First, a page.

The Major League Baseball season just ended, but the league is already weighing plans for a new television contract potentially worth more than $1 billion.
MLB’s current deals with ESPN, Fox and TBS expire after the 2013 season, and sources said all three networks are likely to be involved in the next round of negotiations, which are expected to begin this off-season. These people said NBC Universal and CBS are also interested in joining the talks.
The dramatic climax to this season’s World Series between the Texas Rangers and St. Louis Cardinals, coupled with the intense demand among networks for programing viewers watch live, should give MLB strong negotiating leverage in the next round of talks.
Ratings for this year’s World Series, broadcast on Fox, were hardly blockbuster but still averaged 16.6 million viewers, up about 19 percent from last year, driven by a Game Six extra-inning comeback victory for the Cardinals that stoked interest in the team’s Game 7 victory last week.
Analysts expect the price of a new deal to increase by 10 percent or more from the league’s current contracts, which are estimated to be worth around $900 million annually.
The interest in baseball in not due to the World Series alone, however, as advertisers exhibited a strong appetite for commercial time throughout baseball’s lengthy 182-game regular season and two rounds of league playoff series.
“No doubt baseball is going to be a product of interest,” said sports TV consultant Mike Tracer, a former NBC Sports vice president.
“If you are a rights holder, you want to get these negotiations done as early as you can — it would seem to be an advantage,” said Tracer. “The result is there is a lot of aggressive posturing right now between the networks.”
The ultimate price for the league’s new television contract depends in part on deals struck in other sports, most notably the National Football League.
The NFL, the most popular sport in terms of television ratings, also has contracts coming up for renewal, and recently won a 73 percent price hike from Walt Disney Co’s ESPN to extend a deal for “Monday Night Football,” the Pro Bowl and the NFL draft through 2021.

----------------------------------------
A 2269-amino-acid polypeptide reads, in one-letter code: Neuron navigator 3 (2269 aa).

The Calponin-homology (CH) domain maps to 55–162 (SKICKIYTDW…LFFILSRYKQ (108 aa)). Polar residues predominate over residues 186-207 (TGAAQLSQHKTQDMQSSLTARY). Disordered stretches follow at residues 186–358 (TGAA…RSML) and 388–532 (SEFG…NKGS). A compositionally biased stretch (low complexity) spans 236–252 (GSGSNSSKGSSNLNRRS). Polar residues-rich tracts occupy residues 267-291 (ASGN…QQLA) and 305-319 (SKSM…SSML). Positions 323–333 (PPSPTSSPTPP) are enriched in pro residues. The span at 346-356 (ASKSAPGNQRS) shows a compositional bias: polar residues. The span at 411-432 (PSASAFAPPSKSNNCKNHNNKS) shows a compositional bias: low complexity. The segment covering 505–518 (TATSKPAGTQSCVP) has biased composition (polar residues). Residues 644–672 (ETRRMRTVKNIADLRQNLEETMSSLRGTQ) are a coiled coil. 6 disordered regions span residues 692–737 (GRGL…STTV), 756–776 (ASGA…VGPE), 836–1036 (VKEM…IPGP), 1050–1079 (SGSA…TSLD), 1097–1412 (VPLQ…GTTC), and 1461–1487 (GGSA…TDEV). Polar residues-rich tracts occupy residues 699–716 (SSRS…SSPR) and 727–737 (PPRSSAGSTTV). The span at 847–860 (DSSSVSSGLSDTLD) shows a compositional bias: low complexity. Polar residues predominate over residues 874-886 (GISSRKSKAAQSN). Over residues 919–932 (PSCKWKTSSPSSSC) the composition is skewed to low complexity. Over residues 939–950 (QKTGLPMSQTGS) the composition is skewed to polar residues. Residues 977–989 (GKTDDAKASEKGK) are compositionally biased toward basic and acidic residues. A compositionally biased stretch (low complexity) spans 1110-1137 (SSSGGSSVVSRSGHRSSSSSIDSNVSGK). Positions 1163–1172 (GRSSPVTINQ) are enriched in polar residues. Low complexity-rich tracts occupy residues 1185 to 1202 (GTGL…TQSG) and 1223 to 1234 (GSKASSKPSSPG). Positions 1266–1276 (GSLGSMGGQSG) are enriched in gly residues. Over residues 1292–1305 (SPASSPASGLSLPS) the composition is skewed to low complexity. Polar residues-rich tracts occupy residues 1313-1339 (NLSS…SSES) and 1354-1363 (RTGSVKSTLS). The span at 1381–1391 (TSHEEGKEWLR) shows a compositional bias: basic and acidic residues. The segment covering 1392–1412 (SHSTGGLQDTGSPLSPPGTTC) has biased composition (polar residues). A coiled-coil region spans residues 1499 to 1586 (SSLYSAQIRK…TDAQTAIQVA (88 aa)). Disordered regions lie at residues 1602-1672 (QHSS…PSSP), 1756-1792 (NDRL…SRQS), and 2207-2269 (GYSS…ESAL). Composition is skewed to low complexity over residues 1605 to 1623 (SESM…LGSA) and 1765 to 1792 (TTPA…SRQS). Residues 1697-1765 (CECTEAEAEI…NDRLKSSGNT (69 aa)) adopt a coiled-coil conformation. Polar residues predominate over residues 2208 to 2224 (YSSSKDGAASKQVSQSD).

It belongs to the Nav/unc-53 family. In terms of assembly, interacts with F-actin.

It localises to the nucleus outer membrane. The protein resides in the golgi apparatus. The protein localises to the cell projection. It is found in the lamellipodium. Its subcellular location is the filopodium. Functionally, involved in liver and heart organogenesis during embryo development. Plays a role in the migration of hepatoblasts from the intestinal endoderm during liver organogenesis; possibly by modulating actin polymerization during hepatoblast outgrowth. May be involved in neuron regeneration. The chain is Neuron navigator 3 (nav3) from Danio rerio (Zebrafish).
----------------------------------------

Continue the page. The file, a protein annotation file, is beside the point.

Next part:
As for baseball, an ESPN representative said, “We have a 22-year relationship with Major League Baseball and look forward to continuing it.”
A representative for News Corp’s Fox said, “Fox Sports has had a mutually beneficial relationship with Major League Baseball both as a national and local rights holder for many years, and we plan to do our best to continue those relationships well into the future.”
The wildcard in the next round of talks is Comcast Corp., the new majority owner of NBC Universal. Comcast officials have made no secret of their desire to ramp up sports coverage, and a deal with baseball would allow the company to spread out games across the NBC Network, Versus, and even its cable outlets such as USA.
“We’re always interested in strong properties,” said an NBC Sports spokesman.
The caveat, however, is that “Sunday Night Football” is NBC’s highest rated program, and carrying the baseball playoffs or World Series would likely create a scheduling conflict. NBC also may not want to interrupt its fall programing as it tries to revive its prime-time schedule. Taken together, those two factors could limit how aggressively Comcast pursues a TV deal the with MLB.
CBS Corp, which declined to comment, could also jump into the fray. Some have speculated that it could partner with Time Warner Inc’s Turner Sports to make a joint bid for baseball — as it has done with the NCAA basketball championship — but sources familiar with the situation said that combination was highly unlikely.
The source said Turner is more likely to pursue a renewal of its TBS current deal, which gives it rights a Sunday game as well as the league playoffs, rather than trying to work out all new agreements with another network